Last Updated on May 6, 2015, by eNotes Editorial. Word Count: 115
“Southbound on the Freeway” consists of thirteen stanzas of two lines each. It is written in free verse, meaning that there is no consistent rhyme scheme or rhythm pattern. The short stanzas give the poem a look of simplicity, suitable for children’s poetry because it requires less attention span. After the first stanza, the poem becomes a monologue by the “tourist from Orbitville,” giving the tourist’s observations of life on earth’s freeways. The poem frequently uses the technique of enjambment, placing significant words instead of punctuation at the ends of lines, to draw attention to those words. The monologue is structured in small, simple words, using familiar images and sometimes using slang.
Last Updated on May 6, 2015, by eNotes Editorial. Word Count: 329
1960s: The first and probably most famous claim of alien abduction is reported by Barney and Betty Hill of New Hampshire. The Hills state that on a return trip from Canada in September, their car was followed by a low-flying space ship, and, upon stopping to get a better look at it, they both blacked out, losing two hours of memory. Later, under hypnosis, they tell stories of being taken aboard the space craft and examined by aliens before being set free two hours later.
Today: The U.S. Air Force publishes the “Roswell Report: Case Closed” in an attempt to put an end to rumors that the military tried to cover up a UFO crash in Roswell, New Mexico, in 1947. In the report, the Air Force claims that what witnesses actually saw were remnants of military testing, and Pentagon officials back that claim by saying the “alien bodies” found in the New Mexico desert were probably test dummies.
1960s: Star Trek begins airing on television, playing off NASA’s intensified space exploration programs of the 1960s. The show becomes an instant hit and is now a cult classic in American science fiction.
Today: Outer space TV shows and movies are still a major attraction for the American public. The treatment of aliens and humans has become more sophisticated since Star Trek, and distinctions between the two beings are not so clearcut as pointed ears, bulbous eyes, or bald heads used to portray them.
1960s: Activist Ralph Nader begins his consumer protection campaign by lambasting the auto industry for unsafe products. Nader’s publication of Unsafe at Any Speed led not only to the halt in production of General Motors’s “Corvair,” but eventually to the creation of the Center for Auto Safety and the Consumer Product Safety Commission.
Today: While safety features are some of the most touted selling-points of car manufacturers in the United States and abroad, unsafe products are still routinely revealed in the auto industry.
Last Updated on May 6, 2015, by eNotes Editorial. Word Count: 86
The Music of Claudio Spies, recorded by CRI in 1996, is a collection of musical compositions based on the words of poets through the ages, including Shakespeare, Dylan Thomas, May Swenson, and others. Specific titles are not mentioned, but three of the songs are based on Swenson’s work.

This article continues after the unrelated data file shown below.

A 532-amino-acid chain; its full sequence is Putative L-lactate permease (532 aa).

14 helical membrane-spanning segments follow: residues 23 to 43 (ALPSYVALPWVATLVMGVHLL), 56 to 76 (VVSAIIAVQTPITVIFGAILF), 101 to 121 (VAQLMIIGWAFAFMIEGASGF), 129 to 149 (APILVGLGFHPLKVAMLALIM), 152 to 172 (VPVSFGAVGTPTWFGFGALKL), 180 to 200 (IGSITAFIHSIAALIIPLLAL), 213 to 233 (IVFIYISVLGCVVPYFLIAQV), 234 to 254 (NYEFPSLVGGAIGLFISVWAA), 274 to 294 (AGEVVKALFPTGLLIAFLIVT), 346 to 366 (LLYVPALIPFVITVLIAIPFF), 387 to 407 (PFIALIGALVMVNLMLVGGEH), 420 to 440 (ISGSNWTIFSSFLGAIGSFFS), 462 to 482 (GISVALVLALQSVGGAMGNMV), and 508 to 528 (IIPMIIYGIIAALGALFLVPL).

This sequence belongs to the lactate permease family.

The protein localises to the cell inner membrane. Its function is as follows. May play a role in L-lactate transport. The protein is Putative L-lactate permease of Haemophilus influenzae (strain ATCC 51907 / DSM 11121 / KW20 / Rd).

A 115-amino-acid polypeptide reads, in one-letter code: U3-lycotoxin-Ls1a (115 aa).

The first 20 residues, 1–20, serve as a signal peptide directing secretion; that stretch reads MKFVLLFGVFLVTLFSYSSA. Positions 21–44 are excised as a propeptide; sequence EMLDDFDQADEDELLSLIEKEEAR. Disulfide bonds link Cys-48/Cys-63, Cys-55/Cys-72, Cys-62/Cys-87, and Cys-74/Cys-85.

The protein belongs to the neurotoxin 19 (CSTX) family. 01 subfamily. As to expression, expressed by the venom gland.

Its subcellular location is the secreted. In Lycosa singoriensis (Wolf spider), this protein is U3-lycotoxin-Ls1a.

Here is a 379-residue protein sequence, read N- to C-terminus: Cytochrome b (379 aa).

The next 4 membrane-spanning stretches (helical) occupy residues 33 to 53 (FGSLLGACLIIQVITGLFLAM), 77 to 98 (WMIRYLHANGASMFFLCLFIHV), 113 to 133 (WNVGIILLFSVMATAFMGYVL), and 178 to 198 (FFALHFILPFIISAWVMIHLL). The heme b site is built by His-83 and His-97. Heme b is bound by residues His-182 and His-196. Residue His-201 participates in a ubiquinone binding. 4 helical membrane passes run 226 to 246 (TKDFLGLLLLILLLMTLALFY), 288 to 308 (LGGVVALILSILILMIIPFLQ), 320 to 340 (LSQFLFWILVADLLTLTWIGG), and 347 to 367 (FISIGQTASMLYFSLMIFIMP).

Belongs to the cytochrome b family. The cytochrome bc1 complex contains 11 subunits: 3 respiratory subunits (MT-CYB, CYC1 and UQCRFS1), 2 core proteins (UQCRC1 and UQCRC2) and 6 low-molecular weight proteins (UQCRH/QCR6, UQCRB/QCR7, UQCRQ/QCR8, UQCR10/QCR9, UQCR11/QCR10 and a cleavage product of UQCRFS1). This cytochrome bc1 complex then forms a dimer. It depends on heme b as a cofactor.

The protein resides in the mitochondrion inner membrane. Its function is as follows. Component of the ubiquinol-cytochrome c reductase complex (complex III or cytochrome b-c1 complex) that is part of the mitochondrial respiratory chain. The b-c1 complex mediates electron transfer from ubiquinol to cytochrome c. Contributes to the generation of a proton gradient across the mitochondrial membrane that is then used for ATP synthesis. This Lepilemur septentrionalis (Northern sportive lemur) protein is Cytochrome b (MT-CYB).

Swenson’s “Symmetrical Companion” is a part of a poems-set-to-music collection, composed by Roger Bourland. Recorded in 1993 by Yelton Rhodes Music, the collection also includes lyrics by James Merrill, Thom Gunn, Allen Ginsberg, Adrienne Rich, and other poets.
Last Updated on May 6, 2015, by eNotes Editorial. Word Count: 342
Hass, Robert, “Poet’s Corner,” in the Washington Post, September 13, 1998.
Shapiro, Karl, “A Ball with Language,” in the New York Times Book Review, May 7, 1967, pp. 8, 34.
Smith, Dave, “Perpetual Worlds Taking Place,” in Poetry, Vol. CXXXV, No. 5, February 1980, pp. 291–96.
Swenson, May, “Little Lion Face,” in In Other Words: New Poems, Alfred A. Knopf, 1987.
—, Nature: Poems Old and New, annotated by Terry S. James, Houghton Mifflin, 1994.
—, To Mix with Time: New and Selected Poems, Charles Scribner’s Sons, 1963.
Knudson, R. Rozanne, The Wonderful Pen of May Swenson, Macmillan, 1993. This is a biography of May Swenson written by her longtime friend R. R. Knudson. It contains excerpts from her poems and photographs from her personal collection. Although written by an obvious supporter of her poetry, the book presents a candid, honest picture of the poet’s life.
Swenson, May, Dear Elizabeth: Five Poems and Three Letters to Elizabeth Bishop, Utah State University Press, 2000. Just as the title suggests, this collection of personal letters and poems dedicated to Swenson’s friend, mentor, and fellow poet Elizabeth Bishop was published through the Literary Estate of May Swenson. It contains copies of actual letters in Swenson’s own handwriting and exposes some of her deepest thoughts about a woman she cared deeply for.
—, Iconographs, Scribner, 1970. Swenson used the word “iconograph” to refer to her “shape” poems—works that typographically and visually represent the subject of the poem. For example, a poem about an animal may reflect that animal’s shape on the page. This 1970 collection highlights Swenson’s appreciation for nature and science and gives the reader a good idea of how wide her scope was in terms of both subject matter and format.
—, Made with Words, edited by Gardner McFall, University of Michigan Press, 1998. This is an extensive collection of Swenson’s prose— from excerpts of her fiction writing to essays about her thoughts on poets and poetry—as well as an interview. The book provides an excellent look at how Swenson created her work and what she believed about the entire creative process.